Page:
So, back to my client and her puppy. The puppy already had a harness on when I arrived.  I bent down and offered the puppy a few licks from a high value, lickable treat.  Once the puppy was enjoying that and wanting more, I brought the leash over and laid it on the floor next to us.  The puppy sniffed the leash tentatively and that earned a lick of the treat.  When the puppy backed away from the leash, the treat went away.  At this point, I asked the puppy to sit, rewarded that behavior, and hooked on the leash, no struggle at all.  Now, I stood up and gently held the leash with two fingers and followed her puppy as she moved around the room, tentatively at first, and then with gusto when she realized I was letting her choose our route.  Once she got the hang of what a leash felt like, I bent down with my lickable treat and encouraged her to walk where I wanted to walk.  I lured her along for about 15 paces, stopped, let her have a few licks, and then waited to see what she'd do.  She sat down and looked at me as if to say, "Where to now, treat lady?" We then walked all around the room, with me holding the leash gently and the puppy bouncing along on my left checking in for treats, and then sniffing corners of the room she'd never explored before as they were outside of her x-pen.  After 5 minutes of this, I had the puppy sit, and I removed the leash.  Session #1 of leash training complete and her puppy is no longer afraid of the leash.  Even more importantly, my client now understands how she should be holding the leash, and what her role is on those leashed walks; her job is to keep her puppy safe and make the walk age-appropriately enjoyable.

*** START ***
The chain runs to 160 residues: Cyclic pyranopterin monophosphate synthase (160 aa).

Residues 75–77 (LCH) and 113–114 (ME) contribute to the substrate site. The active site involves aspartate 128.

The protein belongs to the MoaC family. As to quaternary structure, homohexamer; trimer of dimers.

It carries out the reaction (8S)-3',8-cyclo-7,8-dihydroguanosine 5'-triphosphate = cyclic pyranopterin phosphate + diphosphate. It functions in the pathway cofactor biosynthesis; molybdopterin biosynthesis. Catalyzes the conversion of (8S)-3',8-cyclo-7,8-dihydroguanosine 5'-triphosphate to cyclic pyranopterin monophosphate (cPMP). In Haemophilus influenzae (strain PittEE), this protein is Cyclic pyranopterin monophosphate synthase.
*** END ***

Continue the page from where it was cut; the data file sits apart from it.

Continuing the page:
Now some of you may be saying, "That's all fine and well and good as that was a puppy. What about my leash pulling adult dog who has anxiety?"  Even for those dogs, loose leash walking is still your goal.  Walk your dog in your yard, inside your house, etc.  Just as we can get our daily exercise on a treadmill not a track, so can dogs get their walking exercise walking in a safe area like your yard or home.  Obviously, there aren't as many good/novel things to sniff there, but it is safe. Plus, you can make it more interesting for your dog by setting up "Easter eggs" in the areas of your home/yard where you will be walking for your dog to find when they walk.  Basically, hide kibble or treats where you will be walking for them to discover.  Keep your leash walking sessions short and rewarding until your dog becomes less anxious about leash walking in general. 

I know there are dog owners out there who still yank their dogs around by the leash, snap/pop the leash to get their dog's head up from sniffing, and offer other harsh corrections using the leash attached to their dog. It's a wonder those dogs will still go out on a leash!  I like to think of leashes the same way I think of reins on a horse; they are there for safety and for me to guide the horse on which way I'd like to go.  If you think yanking on a horse's reins will garner you any extra favor with a horse, you're wrong.  They are big animals who can knock you right off that saddle, or stop dead in their tracks and stop moving, if your whole approach to using the reins is based in control.  Just as reins and a saddle require a relationship between the rider and the horse to be successful, so does that leash/harness or leash/collar combo.  You have a relationship with your dog that you want to be positive and pleasant and rewarding for you both.  Good relationships do not involve asserting your control or authority in a way that causes pain, confusion, or frustration.  While every dog, at one time or another, will get out to the end of their leash and have it tighten their collar or harness uncomfortably as a consequence, that feeling doesn't have to be the rule for walks, but rather just that.  A learning opportunity, a chance to teach your dog a better strategy for walking on leash that involves tangible, predictable rewards for keeping near you, on a loose leash, while still being able to sniff and explore.

I'm really looking forward to my next session with this client and her puppy.  They are a lovely pair and I'm anticipating that their relationship will do nothing but blossom as they continue to discover how much they enjoy each other.

As always, if you have questions about your pet's behavior, you know where to find me.

This is my buddy, Loki, on a recent session together.  You can clearly see that his 6 foot leash is loose, as it's actually dragging on the ground while he sniffs.  During our training sessions together, I add in short bouts of loose leash walking so that he can take a sniff break and enjoy being a dog!